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TVS, where dost thou go? (Part-2)

Part-1 ended like this:

With so much working against it and without a lot of money, how is TVS gonna survive this onslaught by the biggies? By focussing and by choosing its category and by being the first in that category. If there's no defined category left empty, then it had better create and define a new category and be the first there. How?

So, how does TVS create a new category? And what could this new category be?

Hero Honda led the foray in the big/premium bikes segment by launching the 150cc CBZ. Around that time, Bajaj had just about decided that it wasn't scooters for them; bikes were their future. Hero Honda was all over the place with its economy bikes; Bajaj was also present in that segment but was only a challenger at best with little success. The premium segment had just been created. Yamaha's 2-stroke performance bikes were losing ground to external factors and were being phased out. So the premium segment was all open and so was the performance segment too. For a while, in the Indian context, think of premium and performance segments as one (for obvious reasons). But back then these were the only prominent segments. What did Bajaj do? While the premium segment was still in the making it launched the Bajaj Eliminator - a 175cc cruiser. Very soon it launched, 150cc and 180cc Pulsars. Thankfully for Bajaj, it wasn't doing anything great in the economy segment. While Eliminator got drubbed with the launch of Yamaha Enticer, the former combined with the Pulsars did enough to place Bajaj as a high-end bikemaker.

In branding, it's always easy to bring a high-end brand to lower levels but mighty tough to make the lower-end brand a high end one. Bajaj hadn't established itself so well in any segment, so when it did something worthwhile at the higher-end, it was perceived accordingly. Hero Honda, on the other hand, suffered partially because of its strong association with economy segment. However, the biggest clincher for Bajaj was the fact that it launched a 180cc variant of the Pulsar; bigger than 150cc CBZ. That built the brand Pulsar. Other elements like price and fuel-efficiency played their part. In other words, the competition was repositioned. CBZ was outclassed.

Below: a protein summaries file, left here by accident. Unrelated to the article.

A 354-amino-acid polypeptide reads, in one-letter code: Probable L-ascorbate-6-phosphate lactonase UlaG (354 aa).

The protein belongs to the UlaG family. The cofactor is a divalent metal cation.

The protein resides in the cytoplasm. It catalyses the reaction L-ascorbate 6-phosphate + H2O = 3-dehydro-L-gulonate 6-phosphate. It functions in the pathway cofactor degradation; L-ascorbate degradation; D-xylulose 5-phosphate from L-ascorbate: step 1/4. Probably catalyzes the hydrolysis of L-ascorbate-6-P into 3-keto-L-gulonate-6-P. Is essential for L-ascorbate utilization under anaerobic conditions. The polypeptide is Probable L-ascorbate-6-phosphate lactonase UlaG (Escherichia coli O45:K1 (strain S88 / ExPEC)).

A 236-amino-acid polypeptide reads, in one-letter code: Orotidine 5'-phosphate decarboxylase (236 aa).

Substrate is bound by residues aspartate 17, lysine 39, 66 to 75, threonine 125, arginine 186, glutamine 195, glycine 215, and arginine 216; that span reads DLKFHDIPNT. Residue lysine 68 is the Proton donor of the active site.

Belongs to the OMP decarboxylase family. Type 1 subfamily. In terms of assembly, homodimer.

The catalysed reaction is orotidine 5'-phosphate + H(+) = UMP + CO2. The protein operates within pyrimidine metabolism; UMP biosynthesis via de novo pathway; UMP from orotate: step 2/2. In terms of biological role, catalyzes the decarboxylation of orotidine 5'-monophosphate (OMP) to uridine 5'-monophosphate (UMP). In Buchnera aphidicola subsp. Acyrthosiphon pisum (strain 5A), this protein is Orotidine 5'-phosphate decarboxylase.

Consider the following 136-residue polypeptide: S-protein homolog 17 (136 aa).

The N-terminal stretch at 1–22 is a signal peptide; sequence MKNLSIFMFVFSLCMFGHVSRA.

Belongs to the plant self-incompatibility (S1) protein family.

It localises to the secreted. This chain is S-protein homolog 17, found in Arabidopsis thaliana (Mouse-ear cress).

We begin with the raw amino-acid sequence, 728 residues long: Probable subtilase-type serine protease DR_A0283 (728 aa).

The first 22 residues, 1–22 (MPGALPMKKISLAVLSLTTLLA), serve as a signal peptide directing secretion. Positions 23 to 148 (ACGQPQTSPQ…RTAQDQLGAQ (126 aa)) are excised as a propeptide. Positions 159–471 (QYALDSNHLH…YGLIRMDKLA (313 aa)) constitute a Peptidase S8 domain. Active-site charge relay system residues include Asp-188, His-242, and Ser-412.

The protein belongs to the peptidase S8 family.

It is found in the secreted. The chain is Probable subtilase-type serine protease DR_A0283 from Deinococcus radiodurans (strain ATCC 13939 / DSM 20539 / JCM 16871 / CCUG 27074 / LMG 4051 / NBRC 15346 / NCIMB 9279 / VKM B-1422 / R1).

Can TVS Apache outclass the Pulsar? Pulsar has variants like 150cc, 180cc, 200cc and 220cc. If TVS makes 160cc Apache RTR, it doesn't threaten the Pulsar dominance in anyway. It's simply surviving as a competitor; not calling shots as a leader. Pulsar is perceived as the first to the pole in 150cc to 220cc market and Bajaj has focussed unwaveringly on this segment. Needless to say Pulsar is touted as the brand to aspire for instead of the Karizma which was the first mover but suffered with the strong Hero Honda tag attached to it.

TVS needs to do more. Can it reposition Pulsar by quickly introducing a 250cc or 300cc bike before Bajaj introduces one? If TVS manages to do so, it will be the one to call the shots and therefore be perceived as a leader at par or a little ahead of its competitors. Therefore, option-1 for TVS is to be the first to launch a higher end bike in the range 250cc to 300cc.

Let's get to the option-2 through some pictures. Have a look at these bikes which are ruling the markets right now. Observe the common elements in design:

Hero Honda Karizma 225

Sporty, right?

Hero Honda CBZ Xtreme

Sporty, right?

Hero Honda NXG

Sporty, right?

Bajaj Pulsar 180

Sporty, right?

Bajaj Pulsar 220

Sporty, right?

Bajaj Discover

Sporty, right?

Bajaj XCD

Sporty, right?

Bajaj Platina

Sporty, right?

TVS Apache

Sporty, right?

TVS Star City

Sporty, right?

TVS Flame (will be seen soon on roads)

Sporty, right?

Can design be a differentiator? In bikes, definitely! All the bikes have fairing of some sort, the tank extends from headlight to the tail. Machines seem covered. The bikes exude sportiness, much like the bikes seen in races.

What should TVS do? Bring in 'naked' bikes. Yes, much like RD350 and RX100 that became the flag-bearers for Yamaha. Since they are no longer there in the market, TVS has the ground ready to conquer. In fact, it might be a gold-mine if looked at with serious intent. These bikes could exude street-sport, not track-sport. Got the point? That's option-2.

Any other option? Yes, Bajaj is emphasizing that Avenger is a 'trip' bike. All Royal Enfield bikes are 'trip' bikes. While these cruisers are fighting the battles for the highways, can TVS look at the city-roads? Which means, TVS should launch city-cruisers. Yes, and call them city-cruisers'. Alternatively, TVS can make bikes for easy-riders and leave sport-riders for other players.

It really is now or never for TVS. Are you listening?

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